As for deterring the barking, the citronella does not stop the barking entirely; instead, you will only be addressing the symptom without knowing the problem. The spray consequently causes the dog’s barking behavior to be suppressed, and it could also damage the sense of smell. Therefore, experts recommend finding out why your dog is barking instead of stopping him from doing so.

The conflicting studies

Itchy Dog Solutions claims that citronella oil is a safe insect repellent compared to other topical insecticides because while other insect repellents use alcohol, it uses water as a carrier. Besides, other insecticides are absorbed into the bloodstream through the animal’s skin, causing adverse effects on the nervous system. The US Environmental Protection Agency, therefore, advocates for the use of citronella because it has little to no toxicity when used as a topical insect repellent.

ASPCA (American Society for The Prevention of Cruelty to Animals) also agrees that while citronella oil can be harmful to pets, its minimal use in anti-barking collars is not dangerous. On the other hand, the ASPCA also says that members of the geranium family are toxic to dogs because they contain linalool and geraniol. It even warns that dogs that come into contact with citronella plant will experience some skin irritation and if they ingest it, vomiting, lethargy and diarrhea can be the aftermath.

With such conflicting reports from the animal welfare societies we look upon to guide us in making the right decision concerning our pets, it is safe to conclude that keeping the citronella plant or oil away from dogs is the best alternative. It makes no sense to apply any oil that will cause skin irritation or have your dog wear a collar that will affect its sense of smell and barking behavior.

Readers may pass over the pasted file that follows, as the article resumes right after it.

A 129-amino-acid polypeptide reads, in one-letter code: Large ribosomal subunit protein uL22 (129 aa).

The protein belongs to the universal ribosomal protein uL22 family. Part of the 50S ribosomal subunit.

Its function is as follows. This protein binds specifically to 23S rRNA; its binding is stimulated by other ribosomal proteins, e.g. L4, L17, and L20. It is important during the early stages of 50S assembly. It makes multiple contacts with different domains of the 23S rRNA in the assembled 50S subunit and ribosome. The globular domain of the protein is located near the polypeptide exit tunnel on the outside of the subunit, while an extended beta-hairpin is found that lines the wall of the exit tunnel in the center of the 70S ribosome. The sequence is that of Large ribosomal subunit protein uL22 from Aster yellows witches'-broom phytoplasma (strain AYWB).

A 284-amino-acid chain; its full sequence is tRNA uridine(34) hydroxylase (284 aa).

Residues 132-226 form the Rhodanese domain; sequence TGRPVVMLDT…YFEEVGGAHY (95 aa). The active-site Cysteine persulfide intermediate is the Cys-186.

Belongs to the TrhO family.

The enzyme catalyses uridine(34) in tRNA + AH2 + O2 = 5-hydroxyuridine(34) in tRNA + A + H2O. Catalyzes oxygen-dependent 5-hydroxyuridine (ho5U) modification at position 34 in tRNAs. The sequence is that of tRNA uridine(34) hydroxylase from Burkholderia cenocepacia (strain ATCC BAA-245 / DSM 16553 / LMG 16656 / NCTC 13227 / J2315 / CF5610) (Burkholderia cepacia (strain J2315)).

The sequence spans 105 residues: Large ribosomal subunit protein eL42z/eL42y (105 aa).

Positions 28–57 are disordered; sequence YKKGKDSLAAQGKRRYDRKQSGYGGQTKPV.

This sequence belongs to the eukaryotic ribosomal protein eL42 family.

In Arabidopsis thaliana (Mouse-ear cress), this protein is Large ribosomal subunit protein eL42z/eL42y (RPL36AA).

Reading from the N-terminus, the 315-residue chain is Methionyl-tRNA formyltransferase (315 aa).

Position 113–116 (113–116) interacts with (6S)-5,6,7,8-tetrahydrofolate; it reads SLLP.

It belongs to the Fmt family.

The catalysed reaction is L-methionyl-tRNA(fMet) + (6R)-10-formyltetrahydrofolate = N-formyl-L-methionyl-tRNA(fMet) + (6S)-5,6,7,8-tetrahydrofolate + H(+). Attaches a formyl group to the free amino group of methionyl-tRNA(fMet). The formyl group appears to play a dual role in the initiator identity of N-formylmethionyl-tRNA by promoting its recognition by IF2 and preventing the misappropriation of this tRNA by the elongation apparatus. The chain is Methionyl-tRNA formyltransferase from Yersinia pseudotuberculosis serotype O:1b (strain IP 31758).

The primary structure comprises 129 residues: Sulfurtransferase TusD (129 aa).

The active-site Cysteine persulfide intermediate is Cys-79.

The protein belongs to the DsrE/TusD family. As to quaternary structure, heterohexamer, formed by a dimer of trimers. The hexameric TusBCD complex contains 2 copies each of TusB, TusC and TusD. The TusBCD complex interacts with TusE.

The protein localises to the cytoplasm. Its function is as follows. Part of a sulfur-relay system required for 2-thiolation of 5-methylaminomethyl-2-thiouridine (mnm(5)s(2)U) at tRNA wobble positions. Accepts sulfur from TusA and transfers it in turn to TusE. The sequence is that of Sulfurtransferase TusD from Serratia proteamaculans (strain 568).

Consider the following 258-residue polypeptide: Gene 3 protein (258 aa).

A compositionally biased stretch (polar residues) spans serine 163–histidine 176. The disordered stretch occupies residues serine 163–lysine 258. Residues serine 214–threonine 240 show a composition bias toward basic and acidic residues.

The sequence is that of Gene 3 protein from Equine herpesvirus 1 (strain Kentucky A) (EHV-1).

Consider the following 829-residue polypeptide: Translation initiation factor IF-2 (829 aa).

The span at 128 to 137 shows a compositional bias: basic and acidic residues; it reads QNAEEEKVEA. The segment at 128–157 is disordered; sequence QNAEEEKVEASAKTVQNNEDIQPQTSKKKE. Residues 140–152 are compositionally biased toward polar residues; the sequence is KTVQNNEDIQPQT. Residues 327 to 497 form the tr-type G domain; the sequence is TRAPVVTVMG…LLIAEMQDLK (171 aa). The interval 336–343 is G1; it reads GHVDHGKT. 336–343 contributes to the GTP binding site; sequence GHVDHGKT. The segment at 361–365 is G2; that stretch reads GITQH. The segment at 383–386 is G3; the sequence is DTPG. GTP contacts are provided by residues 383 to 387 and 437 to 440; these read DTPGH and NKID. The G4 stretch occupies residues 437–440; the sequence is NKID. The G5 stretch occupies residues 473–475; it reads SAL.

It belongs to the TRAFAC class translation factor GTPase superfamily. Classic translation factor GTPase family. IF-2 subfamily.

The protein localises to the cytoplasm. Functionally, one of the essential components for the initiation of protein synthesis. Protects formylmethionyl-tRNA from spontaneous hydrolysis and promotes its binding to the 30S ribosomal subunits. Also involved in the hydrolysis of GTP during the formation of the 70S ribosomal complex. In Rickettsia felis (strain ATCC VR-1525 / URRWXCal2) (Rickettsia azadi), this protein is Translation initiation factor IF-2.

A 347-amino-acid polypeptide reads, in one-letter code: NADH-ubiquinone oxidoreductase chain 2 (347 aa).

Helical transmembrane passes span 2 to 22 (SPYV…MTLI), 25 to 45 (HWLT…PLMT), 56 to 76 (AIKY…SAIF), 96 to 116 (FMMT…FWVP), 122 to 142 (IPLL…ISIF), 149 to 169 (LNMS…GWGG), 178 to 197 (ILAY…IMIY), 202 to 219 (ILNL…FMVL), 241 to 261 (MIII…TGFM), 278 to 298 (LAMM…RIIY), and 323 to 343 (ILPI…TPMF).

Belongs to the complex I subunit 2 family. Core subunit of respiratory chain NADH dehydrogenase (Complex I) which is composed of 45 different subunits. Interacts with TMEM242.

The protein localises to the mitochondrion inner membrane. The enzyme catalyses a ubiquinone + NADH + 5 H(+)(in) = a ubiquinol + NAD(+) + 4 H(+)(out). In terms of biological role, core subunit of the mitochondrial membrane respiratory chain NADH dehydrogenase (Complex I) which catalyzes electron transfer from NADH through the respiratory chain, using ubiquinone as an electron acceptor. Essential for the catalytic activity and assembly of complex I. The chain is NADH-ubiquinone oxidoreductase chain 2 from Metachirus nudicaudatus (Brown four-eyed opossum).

Essential oil poisoning in dogs

Besides citronella whose use you have to be careful when around dogs, some other oils like garlic, tea tree, peppermint, among others are harmful to dogs. TuftsNow advises that you should never apply any essential on your canine unless you have consulted with your veterinarian because, in their 100% concentration form, they are dangerous even when applied topically. You can tell if your dog is suffering from essential oil poisoning by observing its general behavior. Changes such as weakness, fatigue, vomiting, drooling and difficulty in breathing should be cause for alarm. The smaller the animal, the more severe the symptoms will be; therefore, you should act fast upon noticing such signs.

All the same, if your vet gives you the go-ahead to use citronella oil on your dog, the first step is to get it used to the smell. Using a diffuser or spraying it on yourself can enable the dog to get accustomed to the smell with time instead of spraying it directly on the pet’s nose. If you are using it as a topical pesticide, diluting with water is recommended so that if they lick it, the side effects will be minimal, if any. If it causes skin initiation, do not use it again and ask the vet for other alternatives.